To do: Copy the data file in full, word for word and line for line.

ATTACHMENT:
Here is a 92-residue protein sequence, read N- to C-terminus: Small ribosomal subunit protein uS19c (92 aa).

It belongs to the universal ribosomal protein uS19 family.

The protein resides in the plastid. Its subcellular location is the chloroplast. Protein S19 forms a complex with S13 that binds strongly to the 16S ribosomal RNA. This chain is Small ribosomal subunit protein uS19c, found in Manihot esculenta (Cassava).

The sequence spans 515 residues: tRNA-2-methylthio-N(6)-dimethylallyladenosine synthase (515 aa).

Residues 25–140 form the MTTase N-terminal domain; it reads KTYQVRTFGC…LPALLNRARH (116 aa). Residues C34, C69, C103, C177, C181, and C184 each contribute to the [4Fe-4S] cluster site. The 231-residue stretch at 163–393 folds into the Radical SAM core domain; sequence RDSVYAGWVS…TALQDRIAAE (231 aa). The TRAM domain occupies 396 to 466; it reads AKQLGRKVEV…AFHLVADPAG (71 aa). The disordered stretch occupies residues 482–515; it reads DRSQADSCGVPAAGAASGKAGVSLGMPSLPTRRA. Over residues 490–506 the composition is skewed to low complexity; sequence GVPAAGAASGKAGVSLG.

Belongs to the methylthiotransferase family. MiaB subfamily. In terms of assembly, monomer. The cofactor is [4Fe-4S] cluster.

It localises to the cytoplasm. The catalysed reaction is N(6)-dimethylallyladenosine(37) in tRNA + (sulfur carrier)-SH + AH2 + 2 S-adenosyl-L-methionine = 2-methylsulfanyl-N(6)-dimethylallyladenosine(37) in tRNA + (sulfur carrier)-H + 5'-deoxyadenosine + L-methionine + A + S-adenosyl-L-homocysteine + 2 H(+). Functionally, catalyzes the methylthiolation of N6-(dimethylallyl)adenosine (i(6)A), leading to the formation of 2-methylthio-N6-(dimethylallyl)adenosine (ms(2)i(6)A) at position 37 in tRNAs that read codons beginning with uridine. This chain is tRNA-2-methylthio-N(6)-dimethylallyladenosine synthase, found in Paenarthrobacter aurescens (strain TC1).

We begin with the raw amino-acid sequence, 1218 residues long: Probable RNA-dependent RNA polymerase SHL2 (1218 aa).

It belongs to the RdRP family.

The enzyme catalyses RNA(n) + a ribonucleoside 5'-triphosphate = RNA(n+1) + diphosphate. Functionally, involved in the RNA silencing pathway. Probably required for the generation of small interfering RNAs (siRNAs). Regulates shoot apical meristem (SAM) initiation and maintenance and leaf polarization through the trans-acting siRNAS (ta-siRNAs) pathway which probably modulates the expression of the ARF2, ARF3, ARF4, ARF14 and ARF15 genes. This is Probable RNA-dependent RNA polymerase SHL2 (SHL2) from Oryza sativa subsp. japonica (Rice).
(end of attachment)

Here is a 92-residue protein sequence, read N- to C-terminus: Small ribosomal subunit protein uS19c (92 aa).

It belongs to the universal ribosomal protein uS19 family.

The protein resides in the plastid. Its subcellular location is the chloroplast. Protein S19 forms a complex with S13 that binds strongly to the 16S ribosomal RNA. This chain is Small ribosomal subunit protein uS19c, found in Manihot esculenta (Cassava).

The sequence spans 515 residues: tRNA-2-methylthio-N(6)-dimethylallyladenosine synthase (515 aa).

Residues 25–140 form the MTTase N-terminal domain; it reads KTYQVRTFGC…LPALLNRARH (116 aa). Residues C34, C69, C103, C177, C181, and C184 each contribute to the [4Fe-4S] cluster site. The 231-residue stretch at 163–393 folds into the Radical SAM core domain; sequence RDSVYAGWVS…TALQDRIAAE (231 aa). The TRAM domain occupies 396 to 466; it reads AKQLGRKVEV…AFHLVADPAG (71 aa). The disordered stretch occupies residues 482–515; it reads DRSQADSCGVPAAGAASGKAGVSLGMPSLPTRRA. Over residues 490–506 the composition is skewed to low complexity; sequence GVPAAGAASGKAGVSLG.

Belongs to the methylthiotransferase family. MiaB subfamily. In terms of assembly, monomer. The cofactor is [4Fe-4S] cluster.

It localises to the cytoplasm. The catalysed reaction is N(6)-dimethylallyladenosine(37) in tRNA + (sulfur carrier)-SH + AH2 + 2 S-adenosyl-L-methionine = 2-methylsulfanyl-N(6)-dimethylallyladenosine(37) in tRNA + (sulfur carrier)-H + 5'-deoxyadenosine + L-methionine + A + S-adenosyl-L-homocysteine + 2 H(+). Functionally, catalyzes the methylthiolation of N6-(dimethylallyl)adenosine (i(6)A), leading to the formation of 2-methylthio-N6-(dimethylallyl)adenosine (ms(2)i(6)A) at position 37 in tRNAs that read codons beginning with uridine. This chain is tRNA-2-methylthio-N(6)-dimethylallyladenosine synthase, found in Paenarthrobacter aurescens (strain TC1).

We begin with the raw amino-acid sequence, 1218 residues long: Probable RNA-dependent RNA polymerase SHL2 (1218 aa).

It belongs to the RdRP family.

The enzyme catalyses RNA(n) + a ribonucleoside 5'-triphosphate = RNA(n+1) + diphosphate. Functionally, involved in the RNA silencing pathway. Probably required for the generation of small interfering RNAs (siRNAs). Regulates shoot apical meristem (SAM) initiation and maintenance and leaf polarization through the trans-acting siRNAS (ta-siRNAs) pathway which probably modulates the expression of the ARF2, ARF3, ARF4, ARF14 and ARF15 genes. This is Probable RNA-dependent RNA polymerase SHL2 (SHL2) from Oryza sativa subsp. japonica (Rice).